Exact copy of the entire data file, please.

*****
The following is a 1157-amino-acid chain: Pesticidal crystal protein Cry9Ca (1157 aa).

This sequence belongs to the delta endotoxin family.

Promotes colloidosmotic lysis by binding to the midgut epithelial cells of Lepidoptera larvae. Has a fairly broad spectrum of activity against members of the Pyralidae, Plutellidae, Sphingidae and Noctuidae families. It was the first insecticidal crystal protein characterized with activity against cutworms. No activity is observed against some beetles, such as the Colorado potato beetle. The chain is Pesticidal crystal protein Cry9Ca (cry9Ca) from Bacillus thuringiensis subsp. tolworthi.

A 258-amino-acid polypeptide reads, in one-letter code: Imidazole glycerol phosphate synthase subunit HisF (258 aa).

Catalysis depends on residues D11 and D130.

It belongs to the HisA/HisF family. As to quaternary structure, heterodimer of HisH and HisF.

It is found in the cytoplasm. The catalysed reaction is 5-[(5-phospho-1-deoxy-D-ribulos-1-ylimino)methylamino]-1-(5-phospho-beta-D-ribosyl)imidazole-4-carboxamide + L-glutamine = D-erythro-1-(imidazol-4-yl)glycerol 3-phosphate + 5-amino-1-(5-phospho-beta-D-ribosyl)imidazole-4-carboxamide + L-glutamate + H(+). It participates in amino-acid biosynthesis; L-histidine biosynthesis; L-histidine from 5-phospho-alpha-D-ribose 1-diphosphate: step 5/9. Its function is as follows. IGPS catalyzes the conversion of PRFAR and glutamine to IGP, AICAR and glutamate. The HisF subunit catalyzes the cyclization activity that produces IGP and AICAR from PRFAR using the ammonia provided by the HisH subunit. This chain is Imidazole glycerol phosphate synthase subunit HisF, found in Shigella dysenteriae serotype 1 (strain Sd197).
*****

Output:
The following is a 1157-amino-acid chain: Pesticidal crystal protein Cry9Ca (1157 aa).

This sequence belongs to the delta endotoxin family.

Promotes colloidosmotic lysis by binding to the midgut epithelial cells of Lepidoptera larvae. Has a fairly broad spectrum of activity against members of the Pyralidae, Plutellidae, Sphingidae and Noctuidae families. It was the first insecticidal crystal protein characterized with activity against cutworms. No activity is observed against some beetles, such as the Colorado potato beetle. The chain is Pesticidal crystal protein Cry9Ca (cry9Ca) from Bacillus thuringiensis subsp. tolworthi.

A 258-amino-acid polypeptide reads, in one-letter code: Imidazole glycerol phosphate synthase subunit HisF (258 aa).

Catalysis depends on residues D11 and D130.

It belongs to the HisA/HisF family. As to quaternary structure, heterodimer of HisH and HisF.

It is found in the cytoplasm. The catalysed reaction is 5-[(5-phospho-1-deoxy-D-ribulos-1-ylimino)methylamino]-1-(5-phospho-beta-D-ribosyl)imidazole-4-carboxamide + L-glutamine = D-erythro-1-(imidazol-4-yl)glycerol 3-phosphate + 5-amino-1-(5-phospho-beta-D-ribosyl)imidazole-4-carboxamide + L-glutamate + H(+). It participates in amino-acid biosynthesis; L-histidine biosynthesis; L-histidine from 5-phospho-alpha-D-ribose 1-diphosphate: step 5/9. Its function is as follows. IGPS catalyzes the conversion of PRFAR and glutamine to IGP, AICAR and glutamate. The HisF subunit catalyzes the cyclization activity that produces IGP and AICAR from PRFAR using the ammonia provided by the HisH subunit. This chain is Imidazole glycerol phosphate synthase subunit HisF, found in Shigella dysenteriae serotype 1 (strain Sd197).